New York — The UN Security Council called on the Egyptian government and the Muslim Brotherhood on Thursday to exercise “maximum restraint” and end the violence spreading across the country. Council members also called for national reconciliation and expressed regret at the loss of life.
Argentine Ambassador Maria Cristina Perceval, the council president, expressed the views of the council members after an emergency meeting. It was not a formal statement and represented the lowest-level response by the UN’s most powerful body — a reflection of the serious differences among the 15 council members on how to respond to the escalating crisis in Egypt.
Perceval spoke to reporters after the council was briefed by Deputy Secretary-General Jan Eliasson on the turmoil in Egypt, sparked by the government’s deadly crackdown on supporters of ousted President Mohammed Morsi.
“Members first of all expressed their sympathy to the victims and regretted the loss of life. The view of council members is that it’s important to end violence in Egypt, that the parties exercise maximum restraint. And there was a common desire on the need to stop violence and to advance national reconciliation,” Perceval said.
Russia and China traditionally oppose Security Council involvement in the domestic affairs of a country, partly because of sensitivity over internal disputes in their own countries, including in Chechnya and Tibet.
Diplomats said several council members pressed for adoption of a press statement that condemned the violence but China was opposed. In the end even softer language deploring the violence was dropped, the diplomats said, speaking on condition of anonymity because the consultations were private.
Britain, France and Australia had jointly requested the council meeting. Britain’s deputy ambassador Philip Parham said the council needed “to be informed about a situation that is obviously of serious concern.”
Turkish Prime Minister Recep Tayyip Erdogan had earlier accused the West of ignoring the violence and called on the Security Council to meet urgently to discuss the situation.
At least 638 people were confirmed killed and nearly 4 000 wounded in the violence sparked when riot police backed by armoured vehicles, snipers and bulldozers smashed two sit-ins in Cairo where Morsi’s supporters had been camped out for six weeks to demand his reinstatement. It was the deadliest day by far since the 2011 popular uprising that overthrew autocratic ruler Hosni Mubarak and plunged the country into more than two years of instability.
Eliasson told reporters as he left the meeting that his briefing “built” on the statement that Secretary-General Ban Ki-moon made on Wednesday.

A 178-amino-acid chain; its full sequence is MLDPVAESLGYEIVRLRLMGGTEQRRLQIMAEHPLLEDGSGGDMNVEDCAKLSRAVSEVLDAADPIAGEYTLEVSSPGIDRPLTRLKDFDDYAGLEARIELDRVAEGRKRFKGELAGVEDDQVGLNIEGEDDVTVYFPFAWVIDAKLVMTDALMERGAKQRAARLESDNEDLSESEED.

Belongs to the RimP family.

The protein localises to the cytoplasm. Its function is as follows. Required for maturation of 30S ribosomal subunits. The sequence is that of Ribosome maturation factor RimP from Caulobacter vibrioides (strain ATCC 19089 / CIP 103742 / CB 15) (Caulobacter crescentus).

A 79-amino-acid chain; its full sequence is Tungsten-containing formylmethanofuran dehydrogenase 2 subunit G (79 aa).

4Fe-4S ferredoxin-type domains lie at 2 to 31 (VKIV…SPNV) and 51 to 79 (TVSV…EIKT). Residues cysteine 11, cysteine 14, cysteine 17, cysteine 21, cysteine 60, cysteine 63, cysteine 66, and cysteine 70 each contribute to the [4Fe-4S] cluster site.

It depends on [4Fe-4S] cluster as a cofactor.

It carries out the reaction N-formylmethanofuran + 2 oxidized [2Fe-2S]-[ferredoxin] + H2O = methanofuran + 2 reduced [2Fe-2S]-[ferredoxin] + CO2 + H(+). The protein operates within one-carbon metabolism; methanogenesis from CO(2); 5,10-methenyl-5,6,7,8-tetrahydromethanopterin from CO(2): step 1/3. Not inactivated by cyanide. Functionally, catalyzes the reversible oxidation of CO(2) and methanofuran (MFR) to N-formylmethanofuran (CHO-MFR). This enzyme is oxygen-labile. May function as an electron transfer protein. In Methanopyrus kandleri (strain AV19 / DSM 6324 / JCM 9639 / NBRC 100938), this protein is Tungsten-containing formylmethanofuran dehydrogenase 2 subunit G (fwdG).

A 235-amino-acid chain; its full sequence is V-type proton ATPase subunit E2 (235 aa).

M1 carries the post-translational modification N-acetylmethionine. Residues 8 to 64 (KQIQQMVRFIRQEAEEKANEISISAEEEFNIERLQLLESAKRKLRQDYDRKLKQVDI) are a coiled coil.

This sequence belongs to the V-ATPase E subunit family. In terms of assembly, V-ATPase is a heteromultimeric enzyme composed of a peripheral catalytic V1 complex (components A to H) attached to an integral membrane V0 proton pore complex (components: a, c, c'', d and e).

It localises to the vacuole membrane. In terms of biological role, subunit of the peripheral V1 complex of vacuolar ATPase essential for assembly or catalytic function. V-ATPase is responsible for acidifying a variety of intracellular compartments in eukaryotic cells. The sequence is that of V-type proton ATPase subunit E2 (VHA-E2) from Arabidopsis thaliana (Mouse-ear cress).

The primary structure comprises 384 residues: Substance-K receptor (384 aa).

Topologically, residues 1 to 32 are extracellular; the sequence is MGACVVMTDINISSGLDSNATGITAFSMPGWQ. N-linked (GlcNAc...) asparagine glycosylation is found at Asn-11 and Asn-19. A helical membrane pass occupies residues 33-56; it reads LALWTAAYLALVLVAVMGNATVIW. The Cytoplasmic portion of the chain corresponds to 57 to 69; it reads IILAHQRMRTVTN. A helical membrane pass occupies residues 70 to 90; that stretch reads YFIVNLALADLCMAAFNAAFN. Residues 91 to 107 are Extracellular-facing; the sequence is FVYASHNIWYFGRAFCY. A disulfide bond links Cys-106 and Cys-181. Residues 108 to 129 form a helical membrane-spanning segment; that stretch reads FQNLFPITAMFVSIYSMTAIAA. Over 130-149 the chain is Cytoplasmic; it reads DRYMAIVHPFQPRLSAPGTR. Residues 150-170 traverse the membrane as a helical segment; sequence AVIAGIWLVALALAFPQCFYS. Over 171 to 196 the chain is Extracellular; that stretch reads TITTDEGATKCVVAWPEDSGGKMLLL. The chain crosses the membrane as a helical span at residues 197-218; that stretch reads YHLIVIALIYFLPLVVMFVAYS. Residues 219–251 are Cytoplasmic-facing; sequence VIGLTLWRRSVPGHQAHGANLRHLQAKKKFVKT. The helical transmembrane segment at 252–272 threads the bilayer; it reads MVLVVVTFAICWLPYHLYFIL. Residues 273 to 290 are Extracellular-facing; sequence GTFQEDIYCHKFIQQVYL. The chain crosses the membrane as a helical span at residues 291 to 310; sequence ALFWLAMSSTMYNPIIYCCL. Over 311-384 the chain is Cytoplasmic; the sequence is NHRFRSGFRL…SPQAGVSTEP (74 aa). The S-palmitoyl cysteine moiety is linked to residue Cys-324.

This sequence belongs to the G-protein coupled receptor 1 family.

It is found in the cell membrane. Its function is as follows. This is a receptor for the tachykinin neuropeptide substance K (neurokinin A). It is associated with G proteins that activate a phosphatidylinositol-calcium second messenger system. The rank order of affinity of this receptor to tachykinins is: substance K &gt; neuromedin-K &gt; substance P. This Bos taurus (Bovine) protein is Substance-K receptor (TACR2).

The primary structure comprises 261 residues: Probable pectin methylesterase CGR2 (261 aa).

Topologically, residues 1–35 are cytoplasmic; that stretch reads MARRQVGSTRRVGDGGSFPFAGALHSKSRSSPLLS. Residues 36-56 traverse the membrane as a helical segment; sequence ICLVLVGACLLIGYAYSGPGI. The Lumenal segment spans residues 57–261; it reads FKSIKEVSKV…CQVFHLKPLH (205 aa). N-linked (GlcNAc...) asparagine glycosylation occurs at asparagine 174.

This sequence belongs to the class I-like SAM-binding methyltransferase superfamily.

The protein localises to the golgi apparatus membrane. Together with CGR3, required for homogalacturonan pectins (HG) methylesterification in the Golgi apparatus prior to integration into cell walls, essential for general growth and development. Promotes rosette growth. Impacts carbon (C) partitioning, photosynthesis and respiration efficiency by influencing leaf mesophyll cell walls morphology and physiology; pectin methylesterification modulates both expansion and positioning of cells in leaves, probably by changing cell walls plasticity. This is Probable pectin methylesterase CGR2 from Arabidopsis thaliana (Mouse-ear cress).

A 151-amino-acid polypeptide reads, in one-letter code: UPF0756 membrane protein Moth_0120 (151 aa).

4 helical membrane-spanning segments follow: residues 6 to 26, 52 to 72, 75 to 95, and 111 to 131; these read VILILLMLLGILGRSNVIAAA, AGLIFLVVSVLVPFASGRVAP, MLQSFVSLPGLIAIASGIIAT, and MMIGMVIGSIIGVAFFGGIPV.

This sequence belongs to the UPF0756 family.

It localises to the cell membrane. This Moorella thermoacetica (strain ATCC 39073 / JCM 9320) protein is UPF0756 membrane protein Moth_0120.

The UN chief condemned “in the strongest terms” the violence used by Egyptian security forces to clear demonstrators supporting Morsi and expressed regret that the authorities chose to use force instead of listening to his earlier plea to prevent further loss of life. Ban also urged all Egyptians to concentrate on promoting reconciliation.
Diplomats said Eliasson called the situation in Egypt “extremely volatile”.
Perceval reiterated Argentina’s condemnation of “the coup d’etat against Morsi and Wednesday’s “brutal repression against popular demonstrations that filled the streets of the main cities of Egypt.” Argentina urged authorities to “totally and immediately cease the spiral of violence loosed in recent days against unarmed citizens.”
Egypt’s Muslim Brotherhood has asked supporters of Morsi, the deposed president, to take part in a nationwide Day of Rage in protest against the recent violent clearing of protest sites by security forces.
The announcement came a day after hundreds of people were killed in the police action that ended two sit-ins in Cairo that began after the army toppled Morsi on 3 July.
“Anti-coup rallies tomorrow will depart from all mosques of Cairo and head towards Ramsis square after Jumaa prayer in ‘Friday of Anger’,” Gehad el-Haddad, Muslim Brotherhood spokesman, said on Twitter.
In a separate statement yesterday, the Muslim Brotherhood said: “Despite the pain and sorrow over the loss of our martyrs, the latest coup makers’ crime has increased our determination to end them.”
Egyptian state TV is reporting that the military has deployed troops to guard what it describes as vital installations. Egypt’s army commanders are warning troops will fire at anyone who attacks government buildings.
The Health Ministry said that at least 578 people and 46 police officers were killed in the clearing and subsequent clashes nationwide on Wednesday, and more than 3 500 injured.
Muslim Brotherhood members have said the true death toll was far higher, with a spokesperson saying 2 600 people had been killed in the “massacre”.
The group accuses the military of staging a coup when it toppled Morsi. Liberal and youth activists who backed the military see the move as a positive response to public demands.
Egypt spent its first day under emergency rule and curfew on Thursday, with Cairo remaining tense and bracing for further unrest.
Although the night-time curfew ended at 6am local time on Thursday morning, few dared to venture out.
Police were out and busy removing the debris from the camps at Rabaa Square and Nahda Squares, where thousands of pro-Morsi supporters were driven out and hundreds killed in Wednesday’s crackdown.
Morsi supporters remain defiant while rallies supporting the Brotherhood continued on Thursday. The Interior Ministry said the headquarters of the Giza governorate was stormed and set on fire by Morsi supporters. — Al Jazeera/AP
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